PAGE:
There’s more weighing on the Metropolitan Washington Airports Authority (MWAA) these days than just the typically ultra-muggy Mid-Atlantic summer heat. Still buffeted by criticism over its April decision to build an underground station at Dulles Airport as part of the $3.5 billion Metrorail extension project, the Authority now faces an audit by the U.S. Department of Transportation’s Inspector General.

 The audit, requested in February by longtime project supporter Rep. Frank Wolf (R-Va) and House Appropriations Committee member Tom Latham (R-Iowa), will examine how well MWAA policies and procedures comply with a 1986 law that transferred operation of Washington’s two airports to the independent Authority.  

Also to be scrutinized are the accountability and transparency of the activities of MWAA’s Board of Directors, whose 13 members are appointed by the Governors of Virginia and Maryland, the Mayor of the District of Columbia, and the President. 

Skepticism about MWAA’s ability to effectively manage the 23-mile Metrorail extension is nothing new. From the day it took the reins of the project in 2006, the Authority has faced an uphill climb to earn the confidence of federal regulators, local stakeholders, and motorists on the MWAA-owned Dulles Toll Road, the project’s keystone revenue source.

An arduous, eventually successful battle to earn a $900 million federal New Starts grant finally put the 13-mile first phase firmly on track for its scheduled 2013 completion, but any positive momentum has since been lost amid concerns about rising costs of the relatively less-complex Phase 2.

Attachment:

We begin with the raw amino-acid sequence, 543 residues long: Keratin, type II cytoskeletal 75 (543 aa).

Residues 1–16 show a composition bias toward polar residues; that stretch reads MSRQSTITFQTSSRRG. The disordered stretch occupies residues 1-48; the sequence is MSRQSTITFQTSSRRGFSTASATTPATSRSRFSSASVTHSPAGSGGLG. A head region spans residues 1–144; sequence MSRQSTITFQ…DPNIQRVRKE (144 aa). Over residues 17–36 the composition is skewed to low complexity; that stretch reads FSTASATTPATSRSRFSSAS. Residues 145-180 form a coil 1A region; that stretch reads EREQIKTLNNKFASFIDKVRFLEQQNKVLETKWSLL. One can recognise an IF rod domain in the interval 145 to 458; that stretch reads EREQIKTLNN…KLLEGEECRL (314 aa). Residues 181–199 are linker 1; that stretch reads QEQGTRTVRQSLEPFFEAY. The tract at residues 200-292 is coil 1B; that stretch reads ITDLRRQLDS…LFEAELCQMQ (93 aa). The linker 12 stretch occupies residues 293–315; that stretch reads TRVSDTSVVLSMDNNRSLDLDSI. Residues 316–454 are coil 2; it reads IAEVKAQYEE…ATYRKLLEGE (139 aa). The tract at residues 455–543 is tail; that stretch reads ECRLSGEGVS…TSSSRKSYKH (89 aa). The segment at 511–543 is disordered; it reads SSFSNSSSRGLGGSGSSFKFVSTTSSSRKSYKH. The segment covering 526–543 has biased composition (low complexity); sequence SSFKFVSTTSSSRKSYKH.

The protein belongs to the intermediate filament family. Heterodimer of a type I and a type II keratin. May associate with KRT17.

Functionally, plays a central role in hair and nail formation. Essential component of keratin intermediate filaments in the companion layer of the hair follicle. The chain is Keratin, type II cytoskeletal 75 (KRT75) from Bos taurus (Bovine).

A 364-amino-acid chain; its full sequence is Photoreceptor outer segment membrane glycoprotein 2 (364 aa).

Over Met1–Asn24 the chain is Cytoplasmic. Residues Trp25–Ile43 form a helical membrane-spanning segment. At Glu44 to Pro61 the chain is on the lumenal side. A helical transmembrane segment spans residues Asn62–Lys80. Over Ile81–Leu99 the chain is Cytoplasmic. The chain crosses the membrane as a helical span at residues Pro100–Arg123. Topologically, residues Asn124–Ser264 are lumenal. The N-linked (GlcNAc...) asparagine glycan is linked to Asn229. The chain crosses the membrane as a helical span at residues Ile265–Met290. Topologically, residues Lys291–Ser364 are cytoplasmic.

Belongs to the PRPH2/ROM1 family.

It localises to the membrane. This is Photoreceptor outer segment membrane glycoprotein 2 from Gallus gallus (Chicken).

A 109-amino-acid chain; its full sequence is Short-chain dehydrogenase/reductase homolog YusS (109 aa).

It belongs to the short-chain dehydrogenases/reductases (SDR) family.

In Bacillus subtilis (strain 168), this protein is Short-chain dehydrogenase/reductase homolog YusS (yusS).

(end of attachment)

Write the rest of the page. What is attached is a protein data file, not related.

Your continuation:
So when MWAA opted for an underground station adjacent to the Dulles terminal, a component of the original 2005 conceptual plan, over a less-expensive above-ground alternative sited approximately 1,000 feet further away, the simmering frustration of Rep. Wolf and MWAA’s local partners boiled over.  

The governments of Fairfax and Loudoun Counties, which are on the hook to contribute 16.1 and 4.8 percent of the project’s cost respectively, are considering withdrawing from the project, which MWAA says could jeopardize any hope of getting an additional infusion of federal money for Phase 2. U. S. Secretary of Transportation Ray LaHood has stepped in to mediate the disputed issues and hopefully restore a sense of collaboration among the partners, all of whom still agree that the extension is a must for Northern Virginia’s congested transportation network. 

Finding that common ground may not be easy. Despite the region’s relatively healthy economy, local officials claim that spiraling toll road rates are deeply unpopular among  their commuting constituents. And in a recent Washington Post profile, MWAA Board Member and project committee leader Mame Reiley asserted that the needs of travel-weary airport usersa key projected clientele for the extensionjustifies having underground station, and that anything else will compromise its long-term success. 

Such is the situation that awaits former Postmaster General John Potter, who has been named MWAA’s new Executive Director. Yet even that process has had no shortage of troubles, as sharp divisions over the qualifications of former San Francisco transit chief Nathanial Ford short-circuited the first search effort earlier this year.  


Before assuming his new duties until July 18, Potter would be wise to stop by his new office to make sure the air conditioning is working. It’s shaping up to be a long, hot summer in more ways than one.